Today was a big day of driving with short stops on the side of the road to have a little poke around or fill up the petrol tanks. Whilst we only covered about 320km (which if we were doing on mainland Aus, would be 3.5hrs tops – long relativley straight roads at 100/110km/hr) for the day, because this wasn’t just Iceland roads but West Fjords roads; lots of hairpin bends, steep roads, gravel and slow speeds. It is
We bid farewell to Borgarnes, HjÃ¶rdÃs and her ultra cool house at 9am.
We hopped on the Ring Road and started heading “north” for a little while before we reached the turnoff to head to the West Fjords. We drove past Baula and enjoyed noticing the change in the country side as we changed lava periods and altidude.
Once we entered the West Fjords we basically kissed bitumen roads good bye and were on dirt for most of it – as the roads approached villages we would get bitumen but that was about it. To drive safely on these dirt roads means that you stop driving on the right and follow the wear patterns of where everyone else has driven as everything else is pretty loose gravel and that is not fun!
The maps show that in some cases the road follows the fjord round and in other times goes up over the fjord, that sounds all fine and dandy. However of course to gain the alitdute to go over the top of the fjord you have lots of hairpin bends and steep roads on gravel. It was all fun!!!
Just before the turn off out to LÃ¡trabjarg we reached KleifaheiÃ°i which at about 520m presented Matthew and I with our first accessabile snow of the trip, so of course we jumped out of the car and ran over to have a scramble and a play. That was so cool!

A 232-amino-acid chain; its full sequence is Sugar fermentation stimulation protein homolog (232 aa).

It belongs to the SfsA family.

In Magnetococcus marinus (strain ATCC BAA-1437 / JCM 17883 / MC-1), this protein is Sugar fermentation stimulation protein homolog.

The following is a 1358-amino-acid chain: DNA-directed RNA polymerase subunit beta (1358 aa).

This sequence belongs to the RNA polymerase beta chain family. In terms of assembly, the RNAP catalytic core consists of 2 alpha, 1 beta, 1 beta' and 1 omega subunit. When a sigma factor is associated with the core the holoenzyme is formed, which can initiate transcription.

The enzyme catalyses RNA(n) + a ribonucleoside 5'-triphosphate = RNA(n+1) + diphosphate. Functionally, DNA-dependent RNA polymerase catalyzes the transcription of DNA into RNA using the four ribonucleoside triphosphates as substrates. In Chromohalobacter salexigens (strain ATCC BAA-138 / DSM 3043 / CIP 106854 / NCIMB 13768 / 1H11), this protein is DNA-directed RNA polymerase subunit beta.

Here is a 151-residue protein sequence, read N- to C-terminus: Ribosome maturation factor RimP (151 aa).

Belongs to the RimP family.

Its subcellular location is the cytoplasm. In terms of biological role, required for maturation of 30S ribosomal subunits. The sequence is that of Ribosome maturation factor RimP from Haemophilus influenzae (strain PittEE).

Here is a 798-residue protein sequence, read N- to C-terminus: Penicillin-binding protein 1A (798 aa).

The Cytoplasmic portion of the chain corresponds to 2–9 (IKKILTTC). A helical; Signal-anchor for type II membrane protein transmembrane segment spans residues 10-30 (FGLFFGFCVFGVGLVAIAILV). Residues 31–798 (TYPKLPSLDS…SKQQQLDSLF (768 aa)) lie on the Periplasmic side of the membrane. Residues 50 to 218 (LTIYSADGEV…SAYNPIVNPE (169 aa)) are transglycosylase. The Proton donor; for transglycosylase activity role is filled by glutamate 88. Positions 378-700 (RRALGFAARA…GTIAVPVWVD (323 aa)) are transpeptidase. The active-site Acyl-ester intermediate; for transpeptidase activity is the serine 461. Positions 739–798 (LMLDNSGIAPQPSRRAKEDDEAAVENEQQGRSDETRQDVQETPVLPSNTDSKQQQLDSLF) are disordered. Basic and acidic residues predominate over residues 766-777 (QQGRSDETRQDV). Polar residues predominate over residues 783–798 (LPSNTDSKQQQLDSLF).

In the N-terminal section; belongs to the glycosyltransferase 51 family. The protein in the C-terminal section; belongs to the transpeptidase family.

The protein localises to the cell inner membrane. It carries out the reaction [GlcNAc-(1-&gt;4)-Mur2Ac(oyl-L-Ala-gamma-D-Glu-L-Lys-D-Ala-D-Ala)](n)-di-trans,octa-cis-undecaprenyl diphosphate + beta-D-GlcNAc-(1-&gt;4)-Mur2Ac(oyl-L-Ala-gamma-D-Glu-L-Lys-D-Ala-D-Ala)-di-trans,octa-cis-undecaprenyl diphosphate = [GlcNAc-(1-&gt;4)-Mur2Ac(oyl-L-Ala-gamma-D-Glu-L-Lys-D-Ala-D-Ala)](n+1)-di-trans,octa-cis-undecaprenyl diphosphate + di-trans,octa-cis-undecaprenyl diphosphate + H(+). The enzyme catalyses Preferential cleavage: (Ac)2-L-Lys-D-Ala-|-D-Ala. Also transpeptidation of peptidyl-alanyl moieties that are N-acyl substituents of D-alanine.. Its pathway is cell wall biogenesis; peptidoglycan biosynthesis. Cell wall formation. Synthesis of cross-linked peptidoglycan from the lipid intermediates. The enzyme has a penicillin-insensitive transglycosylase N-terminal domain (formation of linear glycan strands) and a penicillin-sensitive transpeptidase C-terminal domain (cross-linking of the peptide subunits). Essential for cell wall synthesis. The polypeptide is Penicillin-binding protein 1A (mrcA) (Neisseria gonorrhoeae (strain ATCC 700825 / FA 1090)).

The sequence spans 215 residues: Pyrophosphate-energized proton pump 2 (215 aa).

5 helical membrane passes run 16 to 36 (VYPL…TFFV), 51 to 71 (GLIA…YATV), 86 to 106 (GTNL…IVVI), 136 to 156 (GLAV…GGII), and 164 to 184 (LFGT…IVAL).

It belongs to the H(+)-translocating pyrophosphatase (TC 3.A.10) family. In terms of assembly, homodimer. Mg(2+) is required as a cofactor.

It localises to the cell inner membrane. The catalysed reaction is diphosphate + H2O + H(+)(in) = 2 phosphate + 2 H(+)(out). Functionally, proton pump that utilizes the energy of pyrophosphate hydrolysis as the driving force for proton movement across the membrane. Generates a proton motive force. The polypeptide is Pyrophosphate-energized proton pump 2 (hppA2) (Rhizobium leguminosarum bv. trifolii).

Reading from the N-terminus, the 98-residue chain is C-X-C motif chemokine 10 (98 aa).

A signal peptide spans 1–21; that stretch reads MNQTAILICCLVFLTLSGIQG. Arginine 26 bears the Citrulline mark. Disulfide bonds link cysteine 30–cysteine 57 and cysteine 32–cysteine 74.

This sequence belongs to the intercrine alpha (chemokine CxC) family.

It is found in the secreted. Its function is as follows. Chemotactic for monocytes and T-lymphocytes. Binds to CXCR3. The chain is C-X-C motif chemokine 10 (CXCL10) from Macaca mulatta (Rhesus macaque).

After some more pottering around we reached our destination – BreiÃ°avÃk, which is 12km from the LÃ¡trabjarg Cliffs and where we would be staying for the night. After settling in and having dinner we piled in the car and drove out to the cliffs. These cliffs are the most westerly point of Iceland and thus also the most western point of Europe.
The cliffs were quite possibliy one of my favourite places that we visited, there were birds everywhere and “Hello!, Check out the Puffins!”
These were all taken around the 85mm mark and as you can see from the next two photos just how close we were getting.
The puffins didn’t really do it for Matthew so he went back to the car to escape the weather (it was windy, cold and the clouds were kissing the grass) I was able to steal his gloves which if you look at in the above photo are Misfits skeleton gloves :).